Two dollar bus fares could be on the way for the Wakatipu.
Queenstown’s council, the regional council and NZ Transport Agency are working on a radical overhaul of the public transport system.
They’re consulting on an “inexpensive, reliable and frequent” bus network.
While the money-go-round isn’t settled, Queenstown’s council’s slice could be about $500,000 a year, with the regional council contributing a similar amount. The transport agency could be up for $1 million.
Queenstown mayor Jim Boult wants to see two dollar bus fares across the Wakatipu for multi-trip concession cardholders, as well as improvements to routes and timetables.
The aim is to make public transport the “no-brainer” default mode of transport in the resort, with a target of doubling the number of passenger trips each year to one million within 12 months.
The flipside will be a hike in downtown parking charges.
“If you continue to make parking too affordable, why would anyone opt for public transport?”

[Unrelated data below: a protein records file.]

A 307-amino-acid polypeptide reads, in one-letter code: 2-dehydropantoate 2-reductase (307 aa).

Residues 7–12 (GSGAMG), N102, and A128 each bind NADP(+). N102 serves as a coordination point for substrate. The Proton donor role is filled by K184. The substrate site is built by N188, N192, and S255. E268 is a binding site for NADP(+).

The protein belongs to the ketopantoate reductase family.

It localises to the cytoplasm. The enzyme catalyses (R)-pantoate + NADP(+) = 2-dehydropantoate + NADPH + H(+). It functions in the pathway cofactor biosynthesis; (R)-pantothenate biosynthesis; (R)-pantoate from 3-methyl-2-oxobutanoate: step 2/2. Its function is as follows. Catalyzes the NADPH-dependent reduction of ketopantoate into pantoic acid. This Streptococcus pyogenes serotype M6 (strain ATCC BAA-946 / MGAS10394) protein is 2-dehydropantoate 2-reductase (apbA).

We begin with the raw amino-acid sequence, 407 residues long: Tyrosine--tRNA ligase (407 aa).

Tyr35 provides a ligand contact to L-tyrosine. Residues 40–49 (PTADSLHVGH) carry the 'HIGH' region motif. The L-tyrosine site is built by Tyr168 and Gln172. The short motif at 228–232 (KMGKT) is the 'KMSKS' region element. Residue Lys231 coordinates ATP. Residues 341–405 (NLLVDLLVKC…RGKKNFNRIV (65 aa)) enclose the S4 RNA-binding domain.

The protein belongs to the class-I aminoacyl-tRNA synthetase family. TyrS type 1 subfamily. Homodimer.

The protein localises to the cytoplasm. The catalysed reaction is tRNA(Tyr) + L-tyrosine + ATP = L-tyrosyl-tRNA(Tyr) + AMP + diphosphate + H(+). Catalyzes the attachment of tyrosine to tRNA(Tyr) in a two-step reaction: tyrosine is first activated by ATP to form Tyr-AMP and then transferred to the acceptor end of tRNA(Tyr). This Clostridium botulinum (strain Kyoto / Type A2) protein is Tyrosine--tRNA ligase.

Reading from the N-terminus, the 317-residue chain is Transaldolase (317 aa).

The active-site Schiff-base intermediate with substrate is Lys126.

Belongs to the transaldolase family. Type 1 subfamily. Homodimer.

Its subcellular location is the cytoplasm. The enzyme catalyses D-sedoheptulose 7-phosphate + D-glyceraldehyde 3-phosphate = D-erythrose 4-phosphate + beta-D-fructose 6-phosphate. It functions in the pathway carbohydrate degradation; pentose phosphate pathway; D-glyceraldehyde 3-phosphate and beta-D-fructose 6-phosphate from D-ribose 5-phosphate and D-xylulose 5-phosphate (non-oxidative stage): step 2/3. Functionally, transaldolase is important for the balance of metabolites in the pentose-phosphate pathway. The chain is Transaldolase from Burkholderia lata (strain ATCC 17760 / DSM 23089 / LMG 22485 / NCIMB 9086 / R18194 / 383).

He’s “highly optimistic” it will change the way residents and visitors travel around Queenstown.
“Fully-subsidised public transport is not without cost but we can’t afford the alternative.
‘Wherever possible we have to move away from a dependence on private cars. Public transport is essential to ensuring our transport network doesn’t come to a grinding halt.”
Queenstown ratepayers will be consulted in April.
Regional council chairman Stephen Woodhead says both councils will need to formally adopt the proposals and consult on them, with a view to introducing the new system later in the year.
Boult wants the new service to start in July, but concedes it will be “something of an evolving process” throughout the year with ongoing tweaks and improvements.
The agency has an incentive to back the scheme, he says.
“If we’re right and we can shift half a million [trips] out of motor cars into buses, that’s a whole lot less cars on the road.”
It’s the first significant announcement of Boult’s mayoral term, and one he promised in December to deliver within six months.
He also promised a park and ride system between Frankton and central Queenstown for commuters.